RCN Remembers First Newfoundland Casualties of the Great War
A solemn ceremony commemorating the 100th anniversary of the loss of three Royal Navy ships and fifty-seven Royal Naval Reservists from Newfoundland during the First World War was held on January 13 at Bowring Park in St. John’s. In attendance was the Honorable Peter MacKay, Minister of Justice, who laid a wreath at the Caribou Memorial.
The three Royal Navy ships lost in the winter of 1915 were: HMS Viknor, sunk January 13; HMS Clan McNaughton, sunk February 3; and HMS Bayano, sunk March 11.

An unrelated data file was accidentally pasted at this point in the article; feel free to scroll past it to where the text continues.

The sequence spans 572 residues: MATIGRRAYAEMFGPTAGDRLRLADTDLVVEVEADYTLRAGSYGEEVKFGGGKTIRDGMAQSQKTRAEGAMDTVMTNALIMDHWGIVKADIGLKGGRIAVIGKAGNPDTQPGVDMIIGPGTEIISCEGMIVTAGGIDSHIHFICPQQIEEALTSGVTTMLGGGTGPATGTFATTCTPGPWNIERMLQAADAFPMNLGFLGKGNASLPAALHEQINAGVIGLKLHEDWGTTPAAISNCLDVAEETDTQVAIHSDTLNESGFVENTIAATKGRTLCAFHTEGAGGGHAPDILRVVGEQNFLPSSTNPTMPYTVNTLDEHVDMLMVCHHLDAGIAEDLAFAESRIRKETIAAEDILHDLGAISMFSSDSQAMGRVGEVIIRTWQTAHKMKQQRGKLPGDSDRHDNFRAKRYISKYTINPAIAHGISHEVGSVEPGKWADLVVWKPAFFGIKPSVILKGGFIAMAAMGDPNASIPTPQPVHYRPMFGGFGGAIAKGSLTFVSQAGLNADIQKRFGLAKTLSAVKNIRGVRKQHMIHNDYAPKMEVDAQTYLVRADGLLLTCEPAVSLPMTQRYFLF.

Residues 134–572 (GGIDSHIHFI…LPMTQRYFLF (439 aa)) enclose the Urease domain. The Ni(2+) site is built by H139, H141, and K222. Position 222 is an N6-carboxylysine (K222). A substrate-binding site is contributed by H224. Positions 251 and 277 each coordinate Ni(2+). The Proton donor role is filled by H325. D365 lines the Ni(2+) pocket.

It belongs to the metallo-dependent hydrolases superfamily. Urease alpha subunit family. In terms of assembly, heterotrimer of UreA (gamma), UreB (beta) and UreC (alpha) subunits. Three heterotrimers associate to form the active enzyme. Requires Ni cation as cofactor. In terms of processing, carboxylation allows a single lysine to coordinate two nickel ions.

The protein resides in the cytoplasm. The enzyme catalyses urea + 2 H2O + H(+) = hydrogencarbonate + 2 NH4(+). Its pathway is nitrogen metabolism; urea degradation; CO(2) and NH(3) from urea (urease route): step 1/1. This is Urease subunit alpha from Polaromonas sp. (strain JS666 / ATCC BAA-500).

Viknor and Clan McNaughton are thought to have been sunk due to either heavy weather or mine strikes, and Bayano was torpedoed by the German U-27 off the coast of Ireland.
The fifty-seven Royal Naval Reservists from Newfoundland are commemorated on a memorial at Beaumont Hamel, France, as well as the Caribou Memorial in Bowring Park, St. John’s.
Newfoundland was the first colony where a naval reserve was formally established in 1902. The number of inshore and deep sea fishermen in Newfoundland and Labrador was seen as a rich source for potential recruits.